California legislators next year will make it a top priority to reform the system through which judges award criminal offenders bail, saying courts across the state are punishing “the poor for being poor,” the Los Angeles Times reports. Assemblyman Rob Bonta and Sen. Bob Hertzberg plan to introduce bills that will reduce the number of people detained before trial and address the racial and economic disparities in the bail process. Bonta said he sees “unprecedented” energy and momentum on the issue but predicted “a heavy, strong resistance from the bail industry and insurance companies.” Debate over bail reform has simmered at the national level in recent years. It often has been waged in court, with cities and counties facing lawsuits over policies that some legal experts say have turned jails into modern-day debtors prisons.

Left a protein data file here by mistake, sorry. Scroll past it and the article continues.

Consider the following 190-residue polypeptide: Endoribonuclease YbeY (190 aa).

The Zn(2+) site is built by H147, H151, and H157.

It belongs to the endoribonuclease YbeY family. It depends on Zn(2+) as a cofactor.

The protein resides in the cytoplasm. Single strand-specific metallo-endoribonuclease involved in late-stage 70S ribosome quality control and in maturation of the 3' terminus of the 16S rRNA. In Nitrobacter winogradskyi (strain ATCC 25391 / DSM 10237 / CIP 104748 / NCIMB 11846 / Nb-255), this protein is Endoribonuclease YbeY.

Under California law, bail is set when a person is arrested according to a county fee schedule and depends on the gravity of the alleged crime. To gain release, offenders must post the amount upfront, or pay a 10 percent fee to a bond company. Those who can’t afford to do so either can remain incarcerated up to 48 more hours before they are formally charged and arraigned. A judge then sets the conditions for release before trial, weighing such factors as whether the defendants pose a flight risk or are a threat to their community. Those conditions typically include bail, and lawyers and legal experts say the rules on how high that monetary amount is set vary by city and county, often allowing courts to keep people in jail based on their inability to pay their fees. Bail reform legislation has failed in California in the past, often because of tough opposition from bondsman companies that argue the current system allows defendants access to their civil liberties.